How Traditional Japanese Homebuilding Reversed The Fortunes Of One Idaho Sawmill

Aug 8, 2012

Before the recession hit, the sawmill in the North Idaho town of Laclede was known for its reliability.  It had never seen a shutdown, not in Steve Spletstoser’s nearly 30 years of working there.  Then came 2008.

It was really eye-opening to see,” Spletstoser says.  “Your livelihood is hanging in the balance.”  Day after day, the mill cut lumber, and day after day it piled up.  Very little left the lot.

“There was 21 million feet of packaged lumber sitting here,” Spletstoser recalls.  “There was no place to park.  You almost couldn’t see to drive in here because it was solid wood and it was all ready to ship, and there was no one buying it.”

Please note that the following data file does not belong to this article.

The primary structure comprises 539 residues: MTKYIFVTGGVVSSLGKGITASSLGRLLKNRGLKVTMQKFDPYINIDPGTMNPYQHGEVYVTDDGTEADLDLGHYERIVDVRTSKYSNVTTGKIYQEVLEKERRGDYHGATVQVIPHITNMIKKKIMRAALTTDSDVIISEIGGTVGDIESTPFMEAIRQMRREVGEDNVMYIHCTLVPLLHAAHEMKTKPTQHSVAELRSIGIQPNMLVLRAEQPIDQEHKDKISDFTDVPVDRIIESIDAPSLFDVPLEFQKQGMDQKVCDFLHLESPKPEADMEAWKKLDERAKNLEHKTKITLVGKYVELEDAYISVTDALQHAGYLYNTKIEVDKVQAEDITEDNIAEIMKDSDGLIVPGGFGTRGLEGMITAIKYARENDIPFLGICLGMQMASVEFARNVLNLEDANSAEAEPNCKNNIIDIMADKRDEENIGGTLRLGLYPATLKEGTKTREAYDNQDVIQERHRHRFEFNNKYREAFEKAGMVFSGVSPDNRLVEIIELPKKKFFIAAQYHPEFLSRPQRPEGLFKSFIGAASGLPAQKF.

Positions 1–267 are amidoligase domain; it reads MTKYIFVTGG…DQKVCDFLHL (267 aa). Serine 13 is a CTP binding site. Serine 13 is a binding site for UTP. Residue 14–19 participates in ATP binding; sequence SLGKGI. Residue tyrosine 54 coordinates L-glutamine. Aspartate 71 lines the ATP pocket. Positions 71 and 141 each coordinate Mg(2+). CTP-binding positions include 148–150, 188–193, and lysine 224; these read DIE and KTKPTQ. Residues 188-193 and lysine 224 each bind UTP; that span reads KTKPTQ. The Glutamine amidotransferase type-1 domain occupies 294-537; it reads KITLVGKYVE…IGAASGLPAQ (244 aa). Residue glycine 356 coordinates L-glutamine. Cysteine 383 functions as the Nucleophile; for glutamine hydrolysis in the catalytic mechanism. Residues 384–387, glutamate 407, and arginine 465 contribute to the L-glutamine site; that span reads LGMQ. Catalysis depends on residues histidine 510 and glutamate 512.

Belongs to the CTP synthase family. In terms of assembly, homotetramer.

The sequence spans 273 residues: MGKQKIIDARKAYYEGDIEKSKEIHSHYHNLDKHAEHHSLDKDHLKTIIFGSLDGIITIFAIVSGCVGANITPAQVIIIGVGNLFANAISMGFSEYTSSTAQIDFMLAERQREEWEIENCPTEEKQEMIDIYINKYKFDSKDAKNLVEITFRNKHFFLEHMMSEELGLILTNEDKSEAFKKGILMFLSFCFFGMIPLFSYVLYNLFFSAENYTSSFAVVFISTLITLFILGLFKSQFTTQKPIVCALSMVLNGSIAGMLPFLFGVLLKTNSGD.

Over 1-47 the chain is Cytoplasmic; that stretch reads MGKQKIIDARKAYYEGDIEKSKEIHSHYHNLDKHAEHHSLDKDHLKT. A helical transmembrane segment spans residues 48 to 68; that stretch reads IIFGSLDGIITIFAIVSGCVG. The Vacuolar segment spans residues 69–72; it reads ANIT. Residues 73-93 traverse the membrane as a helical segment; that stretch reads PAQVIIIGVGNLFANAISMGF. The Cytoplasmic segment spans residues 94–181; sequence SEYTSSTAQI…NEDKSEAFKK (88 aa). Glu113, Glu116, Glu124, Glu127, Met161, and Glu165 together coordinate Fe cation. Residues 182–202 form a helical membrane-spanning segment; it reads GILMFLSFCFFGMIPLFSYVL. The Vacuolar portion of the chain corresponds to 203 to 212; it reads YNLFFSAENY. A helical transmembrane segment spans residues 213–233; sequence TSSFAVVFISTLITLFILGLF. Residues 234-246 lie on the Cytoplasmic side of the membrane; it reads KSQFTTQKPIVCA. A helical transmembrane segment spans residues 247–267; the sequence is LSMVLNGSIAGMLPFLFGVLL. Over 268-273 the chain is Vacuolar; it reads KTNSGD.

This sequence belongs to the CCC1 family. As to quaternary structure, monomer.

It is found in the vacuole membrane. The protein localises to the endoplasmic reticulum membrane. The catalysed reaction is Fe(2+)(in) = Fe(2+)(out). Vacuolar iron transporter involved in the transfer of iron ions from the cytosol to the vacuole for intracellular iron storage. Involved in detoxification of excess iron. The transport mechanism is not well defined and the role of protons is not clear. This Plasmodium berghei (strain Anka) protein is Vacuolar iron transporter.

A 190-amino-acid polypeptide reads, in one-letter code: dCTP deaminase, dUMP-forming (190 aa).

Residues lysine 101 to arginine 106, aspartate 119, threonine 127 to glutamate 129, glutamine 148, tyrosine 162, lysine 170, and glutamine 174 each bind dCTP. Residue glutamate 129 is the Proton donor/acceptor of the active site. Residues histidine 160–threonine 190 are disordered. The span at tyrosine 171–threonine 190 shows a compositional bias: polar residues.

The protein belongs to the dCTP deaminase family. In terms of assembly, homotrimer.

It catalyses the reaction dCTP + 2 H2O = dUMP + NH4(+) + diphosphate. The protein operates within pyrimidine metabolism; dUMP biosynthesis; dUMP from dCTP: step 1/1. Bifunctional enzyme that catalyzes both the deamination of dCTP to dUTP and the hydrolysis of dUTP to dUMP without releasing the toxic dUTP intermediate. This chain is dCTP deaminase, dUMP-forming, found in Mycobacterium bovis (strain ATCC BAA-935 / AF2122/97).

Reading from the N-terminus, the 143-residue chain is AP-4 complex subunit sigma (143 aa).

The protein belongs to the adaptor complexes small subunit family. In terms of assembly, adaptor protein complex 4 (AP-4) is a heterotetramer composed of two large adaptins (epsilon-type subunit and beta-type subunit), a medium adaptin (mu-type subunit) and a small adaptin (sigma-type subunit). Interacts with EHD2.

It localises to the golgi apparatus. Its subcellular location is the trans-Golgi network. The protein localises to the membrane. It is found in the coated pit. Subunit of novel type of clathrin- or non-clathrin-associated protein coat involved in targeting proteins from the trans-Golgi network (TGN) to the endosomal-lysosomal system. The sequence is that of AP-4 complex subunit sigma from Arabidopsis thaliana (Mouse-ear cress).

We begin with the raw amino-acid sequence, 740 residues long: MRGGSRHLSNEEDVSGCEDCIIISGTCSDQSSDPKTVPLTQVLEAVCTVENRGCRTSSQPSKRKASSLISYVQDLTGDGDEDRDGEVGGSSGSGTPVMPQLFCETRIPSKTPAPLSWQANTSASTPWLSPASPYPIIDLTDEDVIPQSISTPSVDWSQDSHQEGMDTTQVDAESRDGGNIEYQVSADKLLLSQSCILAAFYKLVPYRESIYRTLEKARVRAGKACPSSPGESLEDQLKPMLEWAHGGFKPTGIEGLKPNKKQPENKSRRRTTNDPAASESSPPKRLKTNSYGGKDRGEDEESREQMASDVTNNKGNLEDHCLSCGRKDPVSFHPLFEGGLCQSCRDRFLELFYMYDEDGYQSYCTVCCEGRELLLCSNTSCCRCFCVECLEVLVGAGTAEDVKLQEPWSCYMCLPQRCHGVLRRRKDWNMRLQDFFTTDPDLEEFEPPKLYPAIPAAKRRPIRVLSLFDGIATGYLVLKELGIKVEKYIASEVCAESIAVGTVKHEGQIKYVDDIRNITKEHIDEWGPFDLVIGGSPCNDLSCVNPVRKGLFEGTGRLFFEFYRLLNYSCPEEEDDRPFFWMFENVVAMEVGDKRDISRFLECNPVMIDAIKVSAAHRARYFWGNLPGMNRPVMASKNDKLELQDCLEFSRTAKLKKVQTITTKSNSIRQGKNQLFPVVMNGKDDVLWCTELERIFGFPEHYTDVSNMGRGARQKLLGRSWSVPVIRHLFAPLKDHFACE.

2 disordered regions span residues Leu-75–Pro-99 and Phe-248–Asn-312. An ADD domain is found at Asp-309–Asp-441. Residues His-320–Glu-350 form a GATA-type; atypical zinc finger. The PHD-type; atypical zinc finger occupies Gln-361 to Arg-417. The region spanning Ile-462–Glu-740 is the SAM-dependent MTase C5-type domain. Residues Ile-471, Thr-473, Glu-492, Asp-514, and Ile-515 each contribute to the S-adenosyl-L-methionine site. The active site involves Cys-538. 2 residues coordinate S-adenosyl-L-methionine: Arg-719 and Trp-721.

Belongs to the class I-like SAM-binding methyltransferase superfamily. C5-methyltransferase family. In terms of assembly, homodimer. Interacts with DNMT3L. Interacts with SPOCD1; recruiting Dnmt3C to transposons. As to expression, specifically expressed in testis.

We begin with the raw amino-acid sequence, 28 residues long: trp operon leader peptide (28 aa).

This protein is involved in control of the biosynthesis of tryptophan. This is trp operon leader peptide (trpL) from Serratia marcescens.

The housing-fueled economic downturn hit the timber industry hard.  In four short years, U.S. demand for lumber fell by nearly 50 percent, giving Northwest timber companies good reason to search out markets overseas.

As one Idaho company discovered, there’s a special symmetry between Japanese home-building preferences and timber from the Intermountain West.

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